After 7 seasons, Agents of SHIELD has decommissioned the quinjet and shut down the bases as the last surviving MCU show of the old era has come to an end. There have definitely been some ups and downs in terms of quality and storylines but the characters, especially Clark Gregg, carried things and kept you invested even when the plot arguably wasn’t there.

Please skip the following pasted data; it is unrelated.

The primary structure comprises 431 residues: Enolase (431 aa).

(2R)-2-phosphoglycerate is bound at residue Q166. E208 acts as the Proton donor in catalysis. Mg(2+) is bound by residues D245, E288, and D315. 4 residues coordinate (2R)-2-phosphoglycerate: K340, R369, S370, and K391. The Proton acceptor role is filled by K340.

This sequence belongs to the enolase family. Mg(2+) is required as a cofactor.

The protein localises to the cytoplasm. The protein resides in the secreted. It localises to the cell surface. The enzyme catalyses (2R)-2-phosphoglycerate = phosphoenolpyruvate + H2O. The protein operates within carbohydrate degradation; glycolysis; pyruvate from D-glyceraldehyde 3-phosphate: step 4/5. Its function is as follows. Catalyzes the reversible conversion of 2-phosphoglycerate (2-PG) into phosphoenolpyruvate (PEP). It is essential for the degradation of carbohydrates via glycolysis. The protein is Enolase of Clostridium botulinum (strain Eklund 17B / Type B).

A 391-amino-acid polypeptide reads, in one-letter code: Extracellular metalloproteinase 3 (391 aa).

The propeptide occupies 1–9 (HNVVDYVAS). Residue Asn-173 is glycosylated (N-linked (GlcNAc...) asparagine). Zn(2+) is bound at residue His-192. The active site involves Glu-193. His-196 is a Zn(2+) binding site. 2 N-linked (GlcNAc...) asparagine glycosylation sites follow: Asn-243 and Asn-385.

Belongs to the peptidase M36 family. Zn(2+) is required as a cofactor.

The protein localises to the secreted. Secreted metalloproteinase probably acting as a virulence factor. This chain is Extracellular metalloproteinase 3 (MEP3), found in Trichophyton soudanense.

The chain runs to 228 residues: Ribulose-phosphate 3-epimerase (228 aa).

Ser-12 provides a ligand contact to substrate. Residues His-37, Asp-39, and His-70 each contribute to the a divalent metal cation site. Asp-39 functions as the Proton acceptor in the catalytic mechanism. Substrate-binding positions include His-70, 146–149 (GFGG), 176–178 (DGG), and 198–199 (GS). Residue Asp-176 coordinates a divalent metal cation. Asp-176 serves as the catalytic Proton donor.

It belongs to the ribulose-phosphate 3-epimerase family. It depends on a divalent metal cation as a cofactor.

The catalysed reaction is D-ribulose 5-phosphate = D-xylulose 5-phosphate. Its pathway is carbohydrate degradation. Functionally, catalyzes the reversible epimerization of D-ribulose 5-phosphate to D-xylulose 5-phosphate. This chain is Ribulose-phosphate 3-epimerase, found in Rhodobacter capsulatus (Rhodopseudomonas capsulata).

The show garnered a ton of hype when it premiered back in 2013 as it was a direct continuation of The Avengers film and was bringing back fan-favorite Agent Phil Coulson, played wonderfully through the years by Clark Gregg, who was believed to have been killed in that film by Loki. There was also the promise of the show weaving in and out of the movies with crossovers and characters but it took until near the end of the first season for the show to really capitalize on that idea. The first major crossover was insultingly terrible as the SHIELD team arrived to clean up the mess after Thor: The Dark World, which was the first five minutes or so of the episode before the team investigated some uninteresting Asgardian staff. The first real shot to the arm of Agents of SHIELD was Captain America: Winter Soldier, as the show greatly benefitted from the reveal that Hydra had infiltrated SHIELD and it fueled some excellent end of season 1 episodes and ran into season 2 as now the SHIELD team had a focused mission instead of the sometimes fun/sometimes dumb episodic missions of most of the first season. It also helped those last few episodes of season 1 that the late great Bill Paxton was the final boss, revealed to be both HYDRA and the puppet master of Grant Ward (Brett Dalton), who was personally recruited by Coulson for the SHIELD team but turned out to be a double agent, which seriously impacted all the characters as their trust in a teammate and friend was shattered. The tie-ins became fewer and worse as the series went on with the fifth season’s Infinity War “crossover” being especially egregious as the show tried to make their alien invasion storyline seem as important as Thanos and his Black Order, to hilariously terrible results and they didn’t even bother to try and tie things into Endgame and “the snap”, instead saying their timeline was now separate due to all the craziness that occurred in previous seasons. Despite things like that, the overall strength of the series had improved over the years to counteract a lot of the missteps like that. The show got a little lost in the weeds through season 3 with an Inhumans focused storyline but the show reached its apex with Season 4, easily the strongest and best season of the show. Following the format of the comics that inspired it, the season was broken into “arcs” that seamlessly and brilliantly led into one other, going from a Ghost Rider story to evil LMDs to a computer simulation world where HYDRA won, with fantastic guest roles by Gabriel Luna as Robbie Reyes and Mallory Jansen as the evil LMD AIDA. Along with those two, and the aforementioned Bill Paxton, there were many great guest stars over the years, including Buffy/Angel regulars like J. August Richards and Amy Acker, Jaime Alexander (before she went over to lead Blindspot), Cobie Smulders, Samuel L. Jackson, Kyle Mclachlan, Patton Oswalt, Powers Boothe, Mark Dacascos, and Hayley Atwell, who not only tied into MCU movie history but the excellent Agent Carter show. This final season brought back another Agent Carter regular, Enver Gjokaj as Agent Daniel Sousa and his charmingly square personality.